Dan: like a 30 year old guy with that hair cut like that, but he’s a good friend. He’s been a huge inbound advocate even before he started using hubspot. Uh, I’ve spoken at many of his events and, uh, the guy has educated thousands of people in the event space and he gives away all of his stuff for free. So he’s like an icon now. Everybody wants to hear a little bit about, well, in his business has done great. And uh, that’s a perfect example of applying it to what some people would refer to as a traditional market. Right. And like lots of the SAS companies, they all get it. They have to be online. Lots of the software companies, they all get it. Um, the traditional companies sometimes are a little harder to like transition. Um, but uh, I always ask, I do a lot of board level work, right? Cause I got the gray hair. Right. You wouldn’t say the same thing, but they wouldn’t quite trust you in the same way for some reason. But I don’t blind in my head.
Dan: Maybe it’s just the way human dynamics. But when you walk in and you guys already got 38 years of business experience, I’m like, all right, do you want to get found for people who are looking for your stuff online? And they’re like, yes. I’m like, uh, okay. Well today you’re invisible to Google, right? There is no way you’re going to get found unless you changed. And they’re like, that doesn’t sound good. And like, let’s get the data and the facts. I go, if you want to connect with people, then you’ve got to treat them like human beings. And these guys get it. I’m like immediately. Right. It just needs to explain it. Be explained to their vertical market and the way they can. Right, right. For sure. So we talked a lot about tactics in that episode, but one thing that I promised everybody is that they will have some sort of actionable thing that they can do in the next 48 hours.
Dan: Yeah. That will put them ahead of where they are today. Okay. So here’s the thing. Uh, I deal with a lot of options for nurse, right? Uh, I speak with them, um, all over the world. Uh, I a mentor about 20 companies on the board of directors of three companies. Um, and the biggest challenge for entrepreneurs today is to focus, all right. You know what I’m talking about, right? This focus is really hard because, um, for many, many years, lots of companies were generalists. They dealt with a lot of different, uh, types of companies in a highly successful at. But, uh, one of the things that we’ve seen in the last 18 months is that everybody, if you’ve got a stomach ache, everybody wants a gastro, uh, enter analogist, right? Somebody who immediately understands it’s what you were saying about the speed to solving the problem, right?
Dan: And you don’t want like to meander, you want it soft very quick. So I’m choosing a niche, right? A very specific niche. The niche here, the better is both frightening, but very, very, uh, empowering, right? Because, uh, if you were going after, um, workspaces in Phoenix that had at least a 10,000 square feet and, uh, we’re here in, um, like maybe southern Phoenix, um, that gives you a very defined niche. And if you were able to grow a market share that you would get all the business right because everybody in their brain would think not in or just got to Shana. She’s the person who deals with those type of, uh, like, um, group work spaces in that particular territory. And uh, it doesn’t mean that you wouldn’t be able to help other people, but the more the riches are in the niches and if you really focus on that niche, right, and you’ll build more value for your company, you’ll have better customer satisfaction, you’ll be able to get more customers to refer you to other customers and it will have a significant impact in your business.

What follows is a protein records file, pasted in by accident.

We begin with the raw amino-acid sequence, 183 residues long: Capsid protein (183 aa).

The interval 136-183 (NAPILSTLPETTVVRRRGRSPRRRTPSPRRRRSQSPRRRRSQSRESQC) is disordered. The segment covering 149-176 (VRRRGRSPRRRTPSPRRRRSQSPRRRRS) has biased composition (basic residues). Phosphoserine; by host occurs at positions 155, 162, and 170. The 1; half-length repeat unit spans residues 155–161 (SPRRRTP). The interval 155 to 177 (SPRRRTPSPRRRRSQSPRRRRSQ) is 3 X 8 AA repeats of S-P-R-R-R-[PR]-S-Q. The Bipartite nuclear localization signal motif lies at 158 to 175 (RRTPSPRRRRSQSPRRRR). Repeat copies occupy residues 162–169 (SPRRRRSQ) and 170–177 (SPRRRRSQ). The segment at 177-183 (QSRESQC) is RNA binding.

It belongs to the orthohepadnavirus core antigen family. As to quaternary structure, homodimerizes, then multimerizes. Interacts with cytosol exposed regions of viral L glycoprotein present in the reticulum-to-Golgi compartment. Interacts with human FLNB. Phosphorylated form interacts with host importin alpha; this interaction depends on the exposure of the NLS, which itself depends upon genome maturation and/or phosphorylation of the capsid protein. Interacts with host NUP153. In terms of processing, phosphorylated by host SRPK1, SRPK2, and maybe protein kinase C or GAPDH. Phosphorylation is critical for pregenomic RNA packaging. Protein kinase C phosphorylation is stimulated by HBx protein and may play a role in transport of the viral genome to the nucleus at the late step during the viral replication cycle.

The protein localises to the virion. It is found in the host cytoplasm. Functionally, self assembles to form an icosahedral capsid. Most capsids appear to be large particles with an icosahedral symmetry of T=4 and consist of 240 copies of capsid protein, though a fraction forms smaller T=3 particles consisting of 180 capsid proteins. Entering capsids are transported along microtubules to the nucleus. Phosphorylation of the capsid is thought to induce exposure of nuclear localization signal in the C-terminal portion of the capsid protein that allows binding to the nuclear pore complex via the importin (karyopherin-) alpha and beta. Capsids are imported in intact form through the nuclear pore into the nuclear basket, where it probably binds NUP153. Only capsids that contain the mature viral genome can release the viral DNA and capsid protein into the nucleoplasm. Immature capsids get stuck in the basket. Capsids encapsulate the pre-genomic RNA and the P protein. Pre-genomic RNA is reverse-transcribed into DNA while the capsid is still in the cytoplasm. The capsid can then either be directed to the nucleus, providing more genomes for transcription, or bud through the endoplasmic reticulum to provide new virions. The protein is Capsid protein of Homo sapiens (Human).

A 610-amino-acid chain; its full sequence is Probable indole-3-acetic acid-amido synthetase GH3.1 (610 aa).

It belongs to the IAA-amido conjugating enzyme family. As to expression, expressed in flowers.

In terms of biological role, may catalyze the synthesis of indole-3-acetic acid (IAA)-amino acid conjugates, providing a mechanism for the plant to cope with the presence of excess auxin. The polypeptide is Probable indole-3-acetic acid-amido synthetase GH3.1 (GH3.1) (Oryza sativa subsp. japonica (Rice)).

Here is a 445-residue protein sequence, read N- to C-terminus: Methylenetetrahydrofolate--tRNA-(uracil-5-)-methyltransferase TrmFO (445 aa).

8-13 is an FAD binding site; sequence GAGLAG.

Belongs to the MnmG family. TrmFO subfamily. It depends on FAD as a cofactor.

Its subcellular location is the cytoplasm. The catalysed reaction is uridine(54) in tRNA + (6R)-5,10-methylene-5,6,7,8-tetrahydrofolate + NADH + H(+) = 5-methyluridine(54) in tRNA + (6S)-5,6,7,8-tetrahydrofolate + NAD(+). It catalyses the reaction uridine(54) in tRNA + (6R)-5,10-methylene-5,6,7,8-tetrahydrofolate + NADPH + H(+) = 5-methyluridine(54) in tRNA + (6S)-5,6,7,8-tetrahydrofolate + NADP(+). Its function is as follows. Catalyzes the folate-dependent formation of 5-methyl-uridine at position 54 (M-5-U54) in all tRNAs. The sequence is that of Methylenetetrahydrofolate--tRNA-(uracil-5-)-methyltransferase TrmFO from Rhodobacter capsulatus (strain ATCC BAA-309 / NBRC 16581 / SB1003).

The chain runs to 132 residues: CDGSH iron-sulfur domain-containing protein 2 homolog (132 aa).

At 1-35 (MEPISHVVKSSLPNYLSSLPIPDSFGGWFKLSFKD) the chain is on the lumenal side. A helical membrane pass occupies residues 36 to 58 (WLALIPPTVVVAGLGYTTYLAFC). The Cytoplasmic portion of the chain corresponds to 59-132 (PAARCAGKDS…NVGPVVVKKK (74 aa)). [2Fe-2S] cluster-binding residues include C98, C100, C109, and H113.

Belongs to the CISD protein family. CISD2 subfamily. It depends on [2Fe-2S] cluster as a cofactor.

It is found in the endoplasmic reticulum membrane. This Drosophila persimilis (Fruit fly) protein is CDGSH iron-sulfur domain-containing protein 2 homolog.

Dan: Okay. That’s awesome. What’s, what’s one way that somebody could start dialing in what their niche can or could? Excellent question. So you start with looking at your personal background and your other, um, like founders or principles. The next thing you do is look at your customer base, right? And, uh, look at your really good fit customers. Hubspot has a free tool called make my persona where you can go out and uh, you can see that information where you can actually create a persona of who you’re going to market to. And then, um, you want to get as niche as possible that would have, I don’t know, between a hundred or 200 a potential prospects that you can go after. And then, uh, you want to see your current customer base and you want to try to lay the customer base over the target audience and a, then just spend a little bit extra time going in and trying to make that connection. And even if not all of your customers are going to come from that particular niche, if a majority does, then you’re going to create more value for them, for yourself, uh, and get a little bit more traction.
Shaina: That is so awesome. Thank you. That’s a great action item. I appreciate it. I know. No worries. Well, thank you so much. This has been incredible. I learned a ton. I was just super excited to have Dan on here and now we have all this knowledge to go with the episode, so thank you so, so much. You’re welcome. Happy to do it. Yeah, thanks for being part of the Arizona entrepreneurial ecosystem. Yeah, super excited to be here at galvanized and I’m talking to your audience and look forward to helping. Anyway. Again, thank you. Thank you so much. All right guys, you are welcome for dance higher today. Oh my gosh. I’m an awesome week and we will talk to you on the next one. Thank you so much for checking out this episode of the content coalition. Now, whether you’re listening or watching, make sure that you subscribe to the Youtube Channel and to whatever platform you’re listening to it on because you’re not going to want to miss out on the incredible things that I’m learning with these amazing content marketing pros. So make sure you subscribe and we will talk to you next week.